Many older homes have windows that are not anywhere near as energy-efficient as today’s modern windows. Consequently, replacing old single-pane windows with newer efficient models can save yourself a considerable sum of money in heating and cooling costs each year. When you have to replace windows in a stucco house, you probably won’t have to damage the stucco in order to remove the old window and add the new one, since the new replacement window will fit inside the framework of the old window.
Cut a line from the paint on the interior of the window in which the window stop meets the window frame using a utility knife. Then slip the end of a flat pry bar between the stop and the framework and gently pry out the window stop. Repeat on the other side of the window. Establish the two stops aside.
Lift the bottom sash from the window frame and set it apart.
Eliminate the parting bead from between the top and bottom sash on a single side of the window frame with the flat pry bar. This parting bead will not be re-used, so don’t be worried if it becomes damaged. Duplicate with all the parting bead on the other side of the window. Then pull the very best window sash, and set it apart.
Eliminate the outer stops in the window frame. In case any jamb liners, weights or springs were installed on either side of the frame, then remove and discard them as well.
Insert a 3/8-inch drill bit to a power drill, and drill three holes in each side of the window frame in which the parting bead was installed; just one high, one in the middle and one reduced. Drill a comparable group of holes in the header and sill.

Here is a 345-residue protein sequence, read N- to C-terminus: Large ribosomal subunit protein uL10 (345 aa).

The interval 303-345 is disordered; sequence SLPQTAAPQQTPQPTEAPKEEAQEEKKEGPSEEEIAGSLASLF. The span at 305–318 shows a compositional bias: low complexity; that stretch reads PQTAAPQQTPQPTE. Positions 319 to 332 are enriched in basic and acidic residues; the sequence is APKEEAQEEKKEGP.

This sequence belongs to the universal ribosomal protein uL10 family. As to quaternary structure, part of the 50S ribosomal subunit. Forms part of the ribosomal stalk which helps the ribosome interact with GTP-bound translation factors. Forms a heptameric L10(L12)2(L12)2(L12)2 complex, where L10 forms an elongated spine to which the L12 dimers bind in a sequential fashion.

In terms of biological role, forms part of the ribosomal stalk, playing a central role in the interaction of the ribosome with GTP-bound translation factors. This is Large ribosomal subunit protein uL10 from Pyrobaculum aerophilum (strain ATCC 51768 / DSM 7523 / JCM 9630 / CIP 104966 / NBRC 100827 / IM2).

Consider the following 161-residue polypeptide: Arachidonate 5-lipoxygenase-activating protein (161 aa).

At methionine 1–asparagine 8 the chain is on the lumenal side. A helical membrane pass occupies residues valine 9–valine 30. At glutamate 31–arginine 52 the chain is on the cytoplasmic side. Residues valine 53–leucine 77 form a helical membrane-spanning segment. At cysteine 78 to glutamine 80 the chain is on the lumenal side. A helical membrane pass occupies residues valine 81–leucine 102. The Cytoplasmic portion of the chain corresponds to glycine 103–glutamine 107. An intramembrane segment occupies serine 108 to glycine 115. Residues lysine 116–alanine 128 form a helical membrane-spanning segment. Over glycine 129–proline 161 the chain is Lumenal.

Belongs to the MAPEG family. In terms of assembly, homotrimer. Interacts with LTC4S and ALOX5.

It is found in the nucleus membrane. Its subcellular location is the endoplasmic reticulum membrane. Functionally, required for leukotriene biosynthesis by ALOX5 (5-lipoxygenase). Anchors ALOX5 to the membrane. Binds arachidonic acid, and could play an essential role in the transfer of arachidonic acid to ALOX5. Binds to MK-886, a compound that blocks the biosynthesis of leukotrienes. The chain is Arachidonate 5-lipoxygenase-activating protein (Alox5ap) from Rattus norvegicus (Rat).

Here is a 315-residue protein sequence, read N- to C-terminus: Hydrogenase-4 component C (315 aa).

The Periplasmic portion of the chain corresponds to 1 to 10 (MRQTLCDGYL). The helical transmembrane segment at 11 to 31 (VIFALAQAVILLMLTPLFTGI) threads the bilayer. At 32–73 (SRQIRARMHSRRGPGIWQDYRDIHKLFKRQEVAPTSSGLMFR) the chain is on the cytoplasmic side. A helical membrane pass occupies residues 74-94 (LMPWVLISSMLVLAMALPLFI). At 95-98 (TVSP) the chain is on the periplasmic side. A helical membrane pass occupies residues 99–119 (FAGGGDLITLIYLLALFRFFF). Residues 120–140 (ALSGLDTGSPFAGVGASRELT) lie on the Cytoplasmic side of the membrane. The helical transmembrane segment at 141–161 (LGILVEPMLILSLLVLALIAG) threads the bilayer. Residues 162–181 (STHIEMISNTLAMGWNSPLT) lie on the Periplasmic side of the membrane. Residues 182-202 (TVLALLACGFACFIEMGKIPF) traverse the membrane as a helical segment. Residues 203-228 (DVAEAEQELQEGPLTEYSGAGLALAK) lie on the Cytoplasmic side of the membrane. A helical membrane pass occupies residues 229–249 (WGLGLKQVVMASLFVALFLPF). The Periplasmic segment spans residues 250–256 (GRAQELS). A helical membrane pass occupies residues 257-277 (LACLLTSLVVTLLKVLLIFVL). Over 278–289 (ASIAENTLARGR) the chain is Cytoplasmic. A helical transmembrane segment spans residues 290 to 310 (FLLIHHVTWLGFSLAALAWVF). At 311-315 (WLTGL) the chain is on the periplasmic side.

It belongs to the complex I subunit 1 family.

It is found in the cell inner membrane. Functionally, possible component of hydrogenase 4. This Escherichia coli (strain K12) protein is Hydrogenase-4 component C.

Insert the spray tubing of a can of expandable foam insulation to each of the holes and fill the pockets until the polyurethane seeps from any cracks around the window. Fill all twelve holes with wax insulation, then wait at least six hours to get the foam to set, and trim away any foam that has seeped from the framework.
Place a tube of outside window caulking to your caulk gun. Cut the plastic tip in a 45-degree angle with a utility knife and apply a good bead of caulk against the border of the casing around the window frame.
Set the foundation of the replacement window to the window frame, and tilt the window to position against the outside casing. Drive a 2-inch wood screw through the upper border of the left- and also right-side of the jamb to hold the window in place. Open and shut the sashes to test the performance of the window.
Rank a level against the sides of the window to check the window to get plumb. Insert wood shims under the bottom corners of the window as required to make the window unit plumb.
Slide a window shim between the window jamb and the framework in each mounting hole place, and drive a wood screw through the mounting hole in to the frame. Repeat for every window mounting place until the window is secure. Examine the operation of the sashes once again to ensure that they move freely.
Cut off any protruding shims with a sharp utility knife. Then apply a bead of caulking around the outside of the replacement window in which it meets the framework, both on the inside and outside.
Position the left window stop that you removed from the old window between the window and the frame on the left side, and bend it into place with a finish nailer. Duplicate with the right-side window stop before touching up any paint on the window stop to coincide with the surrounding paint.